Silverstein: He’s the only outsider that could have been brought in and perform at the level he’s performing. He’s taken half of the creative department and put it under his wing. [Creatives] aren’t saying “Where is Jeff or Rich,” they are asking for Jamie.

Goodby: People want to show him their work.

Adweek: A couple of years ago, you named Paul Venables and Steve Simpson co-creative directors so that you could step back on the day-to-day management. Have you set up a similar succession plan with Barrett?

Silverstein: That wasn’t a succession plan. It was a necessity because we had Simpson running HP. But things are evolving … we put more people in senior positions to run different accounts instead of one or two people overall.

Goodby: We’re learning to let other people do things.

Adweek: What current advertising do you admire?

Goodby: Someone asked me that recently and I had a hard time answering it.

Silverstein: I was totally riveted by that recent Gap ad with Dennis Hopper.

Goodby: We were really jealous of the World Series [Fox Sports] ad that Chiat did last October. (The ad showed appliances malfunctioning because factory workers were engrossed in baseball.)

Adweek: What makes your agency’s work different than others?

Goodby: I don’t want us to have a style. I just want our work to be different than the rest. Before we probably focused on pure storytelling, but now we have people who look at things differently.

Silverstein: The [creatives] don’t come from the storytelling background. They come from an MTV background. We learned from Hal [Riney] and made it our own. Then people learned from us and made it their own. There’s a whole new group that doesn’t see things that way. We don’t want an entire agency of storytellers.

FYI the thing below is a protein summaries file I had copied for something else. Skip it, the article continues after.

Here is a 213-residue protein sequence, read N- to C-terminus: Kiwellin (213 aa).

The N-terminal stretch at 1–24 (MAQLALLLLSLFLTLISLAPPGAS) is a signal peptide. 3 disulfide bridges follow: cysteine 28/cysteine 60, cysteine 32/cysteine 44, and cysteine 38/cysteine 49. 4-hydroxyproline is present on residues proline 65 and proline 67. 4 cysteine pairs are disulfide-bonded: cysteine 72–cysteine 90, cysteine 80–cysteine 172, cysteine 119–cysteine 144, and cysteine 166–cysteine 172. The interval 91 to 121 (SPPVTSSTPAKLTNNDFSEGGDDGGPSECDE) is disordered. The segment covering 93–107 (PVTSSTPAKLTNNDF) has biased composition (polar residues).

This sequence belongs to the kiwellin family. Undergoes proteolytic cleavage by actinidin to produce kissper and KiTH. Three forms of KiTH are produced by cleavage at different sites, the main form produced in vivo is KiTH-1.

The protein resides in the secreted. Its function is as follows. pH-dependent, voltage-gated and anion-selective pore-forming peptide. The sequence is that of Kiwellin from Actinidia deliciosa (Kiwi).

Goodby: We don’t believe in talking down to people or repetition. We want to make things that are welcome in people’s homes.

Adweek: What is the biggest difference running an agency now vs. 10 years ago, or 20 years ago, when you left Riney?

Silverstein: More people.

Goodby: The world isn’t as welcoming to small creative agencies. In 1983 you could have a small agency like we did. It was kind of romantic.

Adweek: What is your day-to-day involvement in the creative work that leaves the agency?

Silverstein: We both see Saturn and I probably will see HP. [Goodby] sees Isuzu and Got Milk! and Budweiser, and I’ll see E*Trade. It varies with the creative directors involved. All the work is seen by Jeff or myself, but I don’t see 50 percent of it.

Adweek: What movies are you watching? What books have you been reading?

Silverstein: Billy Bob Thornton is a genius. Anything with him I love.

Goodby: We’re obsessed with O.J. Simpson. It never stops. Last night, on the plane, I finished about my 25th O.J. book, the one by Dominick Dunne.

Silverstein: Jeff’s more into books than I am. I’m a magazine junkie. I read three papers in the morning. All these pop culture stories are crazy, they are like screenplays coming to life. Oh my God, I’m fixated with all of them. I’m totally involved with Chandra Levy and the story where the little girl was taken away in Utah.

Adweek: If you weren’t in advertising, what would you be doing?

Silverstein: Something theatrical. I’ve always wanted to put on a play or an opera, but that’s a fantasy.

Goodby: I’d like to think I’d be pitching against Pedro Martinez, but there is no physical reason to believe I could do it.